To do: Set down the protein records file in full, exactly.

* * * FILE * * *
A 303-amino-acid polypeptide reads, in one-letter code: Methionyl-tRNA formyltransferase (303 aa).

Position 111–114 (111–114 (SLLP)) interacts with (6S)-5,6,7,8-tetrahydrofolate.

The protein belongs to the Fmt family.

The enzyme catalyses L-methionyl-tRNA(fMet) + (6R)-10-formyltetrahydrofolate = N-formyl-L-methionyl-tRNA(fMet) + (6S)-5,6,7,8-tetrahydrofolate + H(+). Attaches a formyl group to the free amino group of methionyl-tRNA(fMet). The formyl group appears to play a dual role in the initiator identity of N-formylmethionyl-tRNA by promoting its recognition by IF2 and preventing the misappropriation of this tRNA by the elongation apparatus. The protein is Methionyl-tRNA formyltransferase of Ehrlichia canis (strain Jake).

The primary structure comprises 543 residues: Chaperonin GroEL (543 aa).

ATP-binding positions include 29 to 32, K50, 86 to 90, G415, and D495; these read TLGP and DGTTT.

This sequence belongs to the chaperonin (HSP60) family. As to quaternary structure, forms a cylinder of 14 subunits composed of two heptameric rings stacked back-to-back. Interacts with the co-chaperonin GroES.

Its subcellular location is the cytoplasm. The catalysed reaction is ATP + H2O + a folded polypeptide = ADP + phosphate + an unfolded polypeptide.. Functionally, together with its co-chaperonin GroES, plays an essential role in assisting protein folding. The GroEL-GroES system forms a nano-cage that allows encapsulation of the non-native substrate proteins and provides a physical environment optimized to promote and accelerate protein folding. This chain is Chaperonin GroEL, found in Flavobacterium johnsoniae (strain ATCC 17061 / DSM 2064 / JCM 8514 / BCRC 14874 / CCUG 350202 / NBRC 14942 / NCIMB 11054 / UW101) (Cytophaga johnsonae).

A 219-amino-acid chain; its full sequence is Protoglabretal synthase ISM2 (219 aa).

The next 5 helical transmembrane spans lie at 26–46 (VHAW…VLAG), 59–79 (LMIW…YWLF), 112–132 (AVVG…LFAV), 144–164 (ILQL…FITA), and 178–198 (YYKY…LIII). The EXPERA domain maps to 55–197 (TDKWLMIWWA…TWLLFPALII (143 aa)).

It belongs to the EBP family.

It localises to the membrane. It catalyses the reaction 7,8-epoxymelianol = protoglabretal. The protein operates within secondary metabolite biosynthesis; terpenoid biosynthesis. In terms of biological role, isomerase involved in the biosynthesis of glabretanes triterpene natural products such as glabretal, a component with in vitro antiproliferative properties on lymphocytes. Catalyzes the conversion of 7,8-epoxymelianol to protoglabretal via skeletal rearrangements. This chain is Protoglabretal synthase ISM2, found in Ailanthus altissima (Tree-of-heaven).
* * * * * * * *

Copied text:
A 303-amino-acid polypeptide reads, in one-letter code: Methionyl-tRNA formyltransferase (303 aa).

Position 111–114 (111–114 (SLLP)) interacts with (6S)-5,6,7,8-tetrahydrofolate.

The protein belongs to the Fmt family.

The enzyme catalyses L-methionyl-tRNA(fMet) + (6R)-10-formyltetrahydrofolate = N-formyl-L-methionyl-tRNA(fMet) + (6S)-5,6,7,8-tetrahydrofolate + H(+). Attaches a formyl group to the free amino group of methionyl-tRNA(fMet). The formyl group appears to play a dual role in the initiator identity of N-formylmethionyl-tRNA by promoting its recognition by IF2 and preventing the misappropriation of this tRNA by the elongation apparatus. The protein is Methionyl-tRNA formyltransferase of Ehrlichia canis (strain Jake).

The primary structure comprises 543 residues: Chaperonin GroEL (543 aa).

ATP-binding positions include 29 to 32, K50, 86 to 90, G415, and D495; these read TLGP and DGTTT.

This sequence belongs to the chaperonin (HSP60) family. As to quaternary structure, forms a cylinder of 14 subunits composed of two heptameric rings stacked back-to-back. Interacts with the co-chaperonin GroES.

Its subcellular location is the cytoplasm. The catalysed reaction is ATP + H2O + a folded polypeptide = ADP + phosphate + an unfolded polypeptide.. Functionally, together with its co-chaperonin GroES, plays an essential role in assisting protein folding. The GroEL-GroES system forms a nano-cage that allows encapsulation of the non-native substrate proteins and provides a physical environment optimized to promote and accelerate protein folding. This chain is Chaperonin GroEL, found in Flavobacterium johnsoniae (strain ATCC 17061 / DSM 2064 / JCM 8514 / BCRC 14874 / CCUG 350202 / NBRC 14942 / NCIMB 11054 / UW101) (Cytophaga johnsonae).

A 219-amino-acid chain; its full sequence is Protoglabretal synthase ISM2 (219 aa).

The next 5 helical transmembrane spans lie at 26–46 (VHAW…VLAG), 59–79 (LMIW…YWLF), 112–132 (AVVG…LFAV), 144–164 (ILQL…FITA), and 178–198 (YYKY…LIII). The EXPERA domain maps to 55–197 (TDKWLMIWWA…TWLLFPALII (143 aa)).

It belongs to the EBP family.

It localises to the membrane. It catalyses the reaction 7,8-epoxymelianol = protoglabretal. The protein operates within secondary metabolite biosynthesis; terpenoid biosynthesis. In terms of biological role, isomerase involved in the biosynthesis of glabretanes triterpene natural products such as glabretal, a component with in vitro antiproliferative properties on lymphocytes. Catalyzes the conversion of 7,8-epoxymelianol to protoglabretal via skeletal rearrangements. This chain is Protoglabretal synthase ISM2, found in Ailanthus altissima (Tree-of-heaven).